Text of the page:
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The Daily Wildcat

The Daily Wildcat


‘Judas’ demonstrates double standard

Chart-topping diva Lady Gaga has spat in the face of Christians once again. “”Judas,”” the pop star’s latest single, has followers of the Catholic faith up in arms.

The song, which was “”leaked”” four days before its scheduled release (an obvious reference to Judas’s betrayal of Jesus four days before Easter), is sung from the perspective of the biblical prostitute-turned-disciple Mary Magdalene.

At the end of the number, Magdalene, a Roman Catholic saint, professes her devotion to Jesus’s betrayer, “”the demon.””

“”Judas! Juda-as, Judas! Juda-as Judas! Juda-as Judas! GAGA!”” belts the chorus.

Gaga, an ex-Catholic, told Britain’s NME magazine that the lyrics were sent from God.

The singer’s fans, who refer to themselves as “”monsters,”” believe the song teaches a deep and profound moral lesson, one that has been lost in the rush to accuse their “”Mama monster”” of blasphemy.

But if these “”monsters”” were honest with themselves, they’d realize that “”Judas”” is nothing more than an attention-grabbing stunt by a “”fame-hooker”” looking for a controversial way to line her pockets. Gaga’s 15 minutes of fame are almost up and all she’s concerned with is remaining relevant and wealthy. The millions of Catholics she’ll offend with her blasphemous antics are nothing in comparison to the millions of dollars she’ll reap in record sales.

And it isn’t the first time the songstress has denigrated Christianity for a profit.

In her music video to “”Alejendro,”” Gaga, surrounded by half-naked men and dressed in a skin-tight nun’s habit, deep throats an entire rosary.

Her offensive song lyrics and inappropriate use of Christian iconography demonstrate one of society’s glaring double standards.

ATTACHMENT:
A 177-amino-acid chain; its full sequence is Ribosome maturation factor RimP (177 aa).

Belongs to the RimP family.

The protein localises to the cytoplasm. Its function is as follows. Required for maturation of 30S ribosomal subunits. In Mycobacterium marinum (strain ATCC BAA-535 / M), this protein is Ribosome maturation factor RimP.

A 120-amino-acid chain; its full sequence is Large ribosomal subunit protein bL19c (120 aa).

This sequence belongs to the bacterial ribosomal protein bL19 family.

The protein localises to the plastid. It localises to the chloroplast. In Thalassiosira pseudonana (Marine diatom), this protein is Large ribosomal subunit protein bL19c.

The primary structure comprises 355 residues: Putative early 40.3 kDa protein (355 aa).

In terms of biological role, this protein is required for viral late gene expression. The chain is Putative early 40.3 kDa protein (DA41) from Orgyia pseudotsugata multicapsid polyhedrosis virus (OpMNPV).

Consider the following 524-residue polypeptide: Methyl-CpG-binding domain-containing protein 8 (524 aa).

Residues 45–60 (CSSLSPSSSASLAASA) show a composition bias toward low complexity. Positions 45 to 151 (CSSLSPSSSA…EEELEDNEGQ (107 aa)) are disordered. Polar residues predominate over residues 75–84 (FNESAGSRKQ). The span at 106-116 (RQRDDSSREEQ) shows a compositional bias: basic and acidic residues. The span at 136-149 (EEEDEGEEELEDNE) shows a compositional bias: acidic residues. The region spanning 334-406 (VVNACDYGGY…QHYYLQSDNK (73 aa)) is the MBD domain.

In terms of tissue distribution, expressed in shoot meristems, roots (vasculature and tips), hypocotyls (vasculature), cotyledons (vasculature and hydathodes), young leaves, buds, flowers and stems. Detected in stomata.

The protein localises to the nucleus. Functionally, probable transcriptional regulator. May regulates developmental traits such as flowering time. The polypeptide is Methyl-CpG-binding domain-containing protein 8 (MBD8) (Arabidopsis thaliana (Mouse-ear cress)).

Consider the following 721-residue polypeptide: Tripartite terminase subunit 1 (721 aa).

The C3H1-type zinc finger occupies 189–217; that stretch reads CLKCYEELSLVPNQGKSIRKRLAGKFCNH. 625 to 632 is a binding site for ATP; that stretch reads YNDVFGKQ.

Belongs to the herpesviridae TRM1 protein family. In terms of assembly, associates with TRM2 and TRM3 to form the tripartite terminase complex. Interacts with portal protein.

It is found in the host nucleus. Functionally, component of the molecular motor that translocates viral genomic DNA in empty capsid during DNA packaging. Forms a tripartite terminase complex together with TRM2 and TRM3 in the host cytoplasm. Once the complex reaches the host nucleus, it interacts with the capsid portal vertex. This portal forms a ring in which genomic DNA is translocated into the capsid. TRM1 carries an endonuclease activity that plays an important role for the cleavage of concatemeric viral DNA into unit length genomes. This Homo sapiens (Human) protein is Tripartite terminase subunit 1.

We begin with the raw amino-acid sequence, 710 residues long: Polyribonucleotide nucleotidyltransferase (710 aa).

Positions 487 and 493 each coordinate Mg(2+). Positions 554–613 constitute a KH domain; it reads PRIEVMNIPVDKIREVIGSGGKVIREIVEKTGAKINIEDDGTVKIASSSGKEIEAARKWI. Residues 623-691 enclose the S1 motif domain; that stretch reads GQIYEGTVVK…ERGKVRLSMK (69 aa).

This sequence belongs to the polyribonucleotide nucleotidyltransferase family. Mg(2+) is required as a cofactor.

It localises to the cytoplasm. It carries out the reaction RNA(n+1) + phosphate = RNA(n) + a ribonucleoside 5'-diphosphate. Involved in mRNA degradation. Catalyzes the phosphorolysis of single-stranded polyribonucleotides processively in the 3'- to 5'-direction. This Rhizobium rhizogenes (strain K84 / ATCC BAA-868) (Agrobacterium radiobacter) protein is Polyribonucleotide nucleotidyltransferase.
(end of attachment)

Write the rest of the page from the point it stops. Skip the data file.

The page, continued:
In the media, Christianity is a constant source of derision and belittlement, whiles other religions, Islam in particular, are treated with the utmost deference.

Cecilia Maldonados of Chicanos Unidos Arizona, a Catholic Latino group based in Phoenix, said it best: “”Why can’t Lady Gaga pretend to be Muhammad? Now that would be brave! It’s so easy to knock Catholicism and Christianity these days.””

Thus far, the reaction to “”Judas”” has been comparatively milder than the firestorm that immolated “”South Park”” in response to its depiction of Muhammad in “”Episode 201.”” After an Islamic fundamentalist group based in New York threatened the show’s creators with physical harm, Comedy Central censored the prophet’s image.

Small-town Koran-burning Pastor Terry Jones received wall-to-wall media coverage for his “”Burn a Koran Day”” after some Muslims contended it was an affront to Islam that would be met with violent protest.

Catholics should not have to threaten Lady Gaga with inquisition-style torture to be accorded the same respect.

Comedy Central hasn’t batted an eye at “”South Park’s”” depiction of Jesus, and the 24-hour news cycle that inundated Jones hasn’t said a thing about Lady Gaga’s “”Judas”” music video slated to premier on “”American Idol”” next week.

Placating Muslims out of the fear of radicalism and political incorrectness, while making a mockery of Christianity, is a gross double standard that should be addressed immediately.

One can only hope that the media will take the necessary steps to reverse the damage it has wrought.


— Nyles Kendall is a political science junior. He can be reached at

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